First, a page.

Scrutiny for Norwegian fjord rock disposal
Out of sight, out of mind - but not for much longer.
The practice of dumping millions of tonnes of waste rock in deep Norwegian fjords is coming under close scrutiny from the country's scientists.
The debris, or tailings, from mining operations has been deposited on the seafloor for decades with little recognition of its likely impacts.
Now, the Norwegian Institute for Water Research (Niva) is mounting a series of studies to assess the consequences.
"The mining companies send these tailings down a long pipe, down below the euphotic zone, below 200m, and essentially smother everything on the seafloor," explained Prof Andrew Sweetman, a research scientist with Niva.
"All the animals that live in the sediments that provide food for larger invertebrates and fish, for example, will be killed off.
"Potentially, you are also going to kill off a lot of deep water corals.
"And you can get extremely turbid water columns, and it can stay turbid for long periods of time. So, it's a big deal," he told BBC News.
Prof Sweetman was speaking at the biennial Ocean Sciences Meeting in Salt Lake City.
The mining industry is an important sector for the Norwegian economy, employing some 22,000 people.
Its targets are profitable metals, natural stone and aggregates. Sometimes whole mountains are dismantled in the process.
Currently, there are mine tailings actively being deposited at 23 sites along the Norwegian coast, but there are many licence applications pending.
The waste rock could be stored on land, but it is unsightly and it is also a more expensive disposal option. Companies can save $25m a year with fjord burial.
Very few studies to date have actually assessed the environmental impacts of tailings deposits, says Prof Sweetman, who is also affiliated to the University of Bergen.
The three-year project being run by Niva will try to describe those impacts more fully, but also look at strategies for containment and recovery of the deposits.
"We'll be looking at how the existing deposits are functioning, how they have recovered since the cessation of tailings placements in certain areas," Prof Sweetman explained.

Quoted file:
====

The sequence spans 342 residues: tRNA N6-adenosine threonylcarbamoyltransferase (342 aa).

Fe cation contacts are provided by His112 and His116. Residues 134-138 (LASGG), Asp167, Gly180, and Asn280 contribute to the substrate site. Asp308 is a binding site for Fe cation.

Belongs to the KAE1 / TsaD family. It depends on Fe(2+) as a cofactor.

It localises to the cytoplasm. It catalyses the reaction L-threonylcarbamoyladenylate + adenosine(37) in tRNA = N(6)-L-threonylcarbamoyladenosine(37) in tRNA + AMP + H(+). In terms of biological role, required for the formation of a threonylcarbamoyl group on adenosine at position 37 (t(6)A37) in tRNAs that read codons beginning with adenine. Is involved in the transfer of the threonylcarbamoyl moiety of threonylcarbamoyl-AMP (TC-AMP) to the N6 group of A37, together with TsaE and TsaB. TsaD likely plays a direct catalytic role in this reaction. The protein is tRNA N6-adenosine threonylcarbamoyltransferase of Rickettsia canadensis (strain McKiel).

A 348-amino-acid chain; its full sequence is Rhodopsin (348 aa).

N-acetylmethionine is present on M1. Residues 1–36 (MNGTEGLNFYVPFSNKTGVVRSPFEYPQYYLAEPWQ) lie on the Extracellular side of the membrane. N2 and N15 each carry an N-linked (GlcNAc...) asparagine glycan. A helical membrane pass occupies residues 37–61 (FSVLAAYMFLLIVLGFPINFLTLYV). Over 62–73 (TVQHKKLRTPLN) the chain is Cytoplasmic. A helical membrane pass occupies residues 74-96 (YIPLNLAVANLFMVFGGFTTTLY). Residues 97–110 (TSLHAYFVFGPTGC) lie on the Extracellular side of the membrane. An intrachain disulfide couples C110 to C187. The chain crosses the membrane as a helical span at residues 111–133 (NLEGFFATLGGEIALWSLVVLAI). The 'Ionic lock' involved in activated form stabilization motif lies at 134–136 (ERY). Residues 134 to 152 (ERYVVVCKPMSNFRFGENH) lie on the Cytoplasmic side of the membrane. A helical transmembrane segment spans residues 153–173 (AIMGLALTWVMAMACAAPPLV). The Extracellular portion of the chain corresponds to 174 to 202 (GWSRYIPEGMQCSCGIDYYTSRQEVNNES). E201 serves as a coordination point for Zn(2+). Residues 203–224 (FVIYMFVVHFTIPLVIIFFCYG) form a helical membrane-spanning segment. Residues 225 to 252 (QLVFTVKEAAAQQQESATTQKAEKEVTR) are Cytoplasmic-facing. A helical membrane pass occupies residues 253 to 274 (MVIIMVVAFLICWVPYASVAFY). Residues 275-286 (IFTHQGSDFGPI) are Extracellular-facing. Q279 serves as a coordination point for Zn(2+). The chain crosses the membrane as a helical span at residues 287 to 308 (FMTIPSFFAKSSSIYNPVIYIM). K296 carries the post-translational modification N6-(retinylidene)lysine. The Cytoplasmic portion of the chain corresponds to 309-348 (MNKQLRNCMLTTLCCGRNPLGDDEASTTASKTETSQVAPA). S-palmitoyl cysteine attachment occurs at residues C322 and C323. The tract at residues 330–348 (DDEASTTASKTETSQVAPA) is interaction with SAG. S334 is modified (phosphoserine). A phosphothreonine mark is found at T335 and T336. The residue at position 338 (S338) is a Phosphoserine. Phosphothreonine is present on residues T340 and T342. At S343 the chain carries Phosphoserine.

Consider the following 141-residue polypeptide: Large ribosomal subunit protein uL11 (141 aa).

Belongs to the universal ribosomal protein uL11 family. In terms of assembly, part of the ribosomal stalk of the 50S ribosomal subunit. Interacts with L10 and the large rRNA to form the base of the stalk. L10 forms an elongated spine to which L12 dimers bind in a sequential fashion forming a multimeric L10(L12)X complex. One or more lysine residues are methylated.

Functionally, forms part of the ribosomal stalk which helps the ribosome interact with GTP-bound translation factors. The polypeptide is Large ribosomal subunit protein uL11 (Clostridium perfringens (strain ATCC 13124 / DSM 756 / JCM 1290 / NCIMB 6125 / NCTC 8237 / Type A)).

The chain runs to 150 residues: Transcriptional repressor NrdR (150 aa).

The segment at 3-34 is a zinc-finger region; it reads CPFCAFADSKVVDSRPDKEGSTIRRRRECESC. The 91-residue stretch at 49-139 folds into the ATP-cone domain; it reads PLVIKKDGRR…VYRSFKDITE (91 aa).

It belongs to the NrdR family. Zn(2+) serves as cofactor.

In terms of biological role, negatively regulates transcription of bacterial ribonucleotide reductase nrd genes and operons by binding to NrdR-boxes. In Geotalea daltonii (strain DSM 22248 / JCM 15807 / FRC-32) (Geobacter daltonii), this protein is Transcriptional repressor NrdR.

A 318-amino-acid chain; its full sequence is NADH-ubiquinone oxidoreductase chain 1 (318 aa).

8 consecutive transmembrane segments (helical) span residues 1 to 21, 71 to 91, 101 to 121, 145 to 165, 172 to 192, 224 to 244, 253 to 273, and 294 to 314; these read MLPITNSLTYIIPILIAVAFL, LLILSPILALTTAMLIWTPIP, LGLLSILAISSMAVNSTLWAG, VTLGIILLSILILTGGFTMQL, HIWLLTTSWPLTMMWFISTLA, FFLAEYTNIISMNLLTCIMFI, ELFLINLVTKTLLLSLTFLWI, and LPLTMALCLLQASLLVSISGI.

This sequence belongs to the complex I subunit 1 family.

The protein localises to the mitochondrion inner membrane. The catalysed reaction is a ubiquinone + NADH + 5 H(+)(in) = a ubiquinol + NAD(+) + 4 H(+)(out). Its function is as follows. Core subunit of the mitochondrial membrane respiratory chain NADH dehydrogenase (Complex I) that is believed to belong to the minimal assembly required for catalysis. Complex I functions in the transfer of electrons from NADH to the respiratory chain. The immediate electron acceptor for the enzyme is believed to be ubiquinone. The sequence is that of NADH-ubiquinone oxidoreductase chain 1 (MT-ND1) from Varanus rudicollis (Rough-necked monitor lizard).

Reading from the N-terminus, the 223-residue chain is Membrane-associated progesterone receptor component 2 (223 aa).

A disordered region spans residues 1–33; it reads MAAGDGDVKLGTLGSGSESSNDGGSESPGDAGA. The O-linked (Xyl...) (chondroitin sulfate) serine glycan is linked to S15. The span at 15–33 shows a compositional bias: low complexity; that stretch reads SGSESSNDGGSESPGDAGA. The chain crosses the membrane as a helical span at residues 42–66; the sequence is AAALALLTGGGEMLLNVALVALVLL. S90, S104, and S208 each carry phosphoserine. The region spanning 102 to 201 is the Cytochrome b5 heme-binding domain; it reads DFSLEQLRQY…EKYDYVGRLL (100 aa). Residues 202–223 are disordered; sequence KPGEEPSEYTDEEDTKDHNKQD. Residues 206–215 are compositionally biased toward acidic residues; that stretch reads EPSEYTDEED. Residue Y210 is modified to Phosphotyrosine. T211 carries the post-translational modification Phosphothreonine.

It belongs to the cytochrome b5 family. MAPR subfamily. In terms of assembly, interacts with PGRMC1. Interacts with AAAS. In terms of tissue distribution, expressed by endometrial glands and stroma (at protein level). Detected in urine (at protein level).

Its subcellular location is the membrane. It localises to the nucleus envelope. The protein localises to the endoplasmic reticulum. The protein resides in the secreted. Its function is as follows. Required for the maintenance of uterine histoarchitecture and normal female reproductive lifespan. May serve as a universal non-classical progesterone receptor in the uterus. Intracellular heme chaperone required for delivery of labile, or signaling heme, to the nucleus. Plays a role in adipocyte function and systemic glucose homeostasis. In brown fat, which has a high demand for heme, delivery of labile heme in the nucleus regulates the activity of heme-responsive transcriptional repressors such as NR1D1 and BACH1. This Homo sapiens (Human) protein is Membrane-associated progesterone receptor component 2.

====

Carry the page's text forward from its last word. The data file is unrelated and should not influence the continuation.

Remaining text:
"We're also looking at changes in the mineralogy, the chemical changes, and the physical changes over time.
"We're also running a number of experiments where we're trying to manipulate the organic content - essentially food for marine animals - to assist those animals coming in and recolonising what is a pretty barren under-seascape."
The Niva-led study group is also putting structures on top of the deposits to see if they will act as artificial reefs.
Prof Sweetman detailed the research project during a session at the meeting dedicated to "deep sea conservation imperatives in the 21st Century".
Session chair Prof Lisa Levin, from the Scripps Institution of Oceanography in La Jolla, California, said that the Norwegian tailings story was a classic example of an activity being undertaken without fully understanding its consequences.
The deep ocean, she said, was coming under pressure as never before.
"The biggest pressures right now fall into three categories," she told BBC News.
"There's deep-water fishing and the most severe effects of that would be bottom-trawling, which is extensive in certain parts of the world.
"Then there's oil and gas. Industry is moving steadily deeper. Three thousand metres is now routine, and we know what can happen.
"And we're poised to mine in deep water. There are mining interests in manganese nodule fields, massive sulphides which are at hydrothermal vents, and phosphorites for rare earth elements."
Jonathan.Amos-INTERNET@bbc.co.uk and follow me on Twitter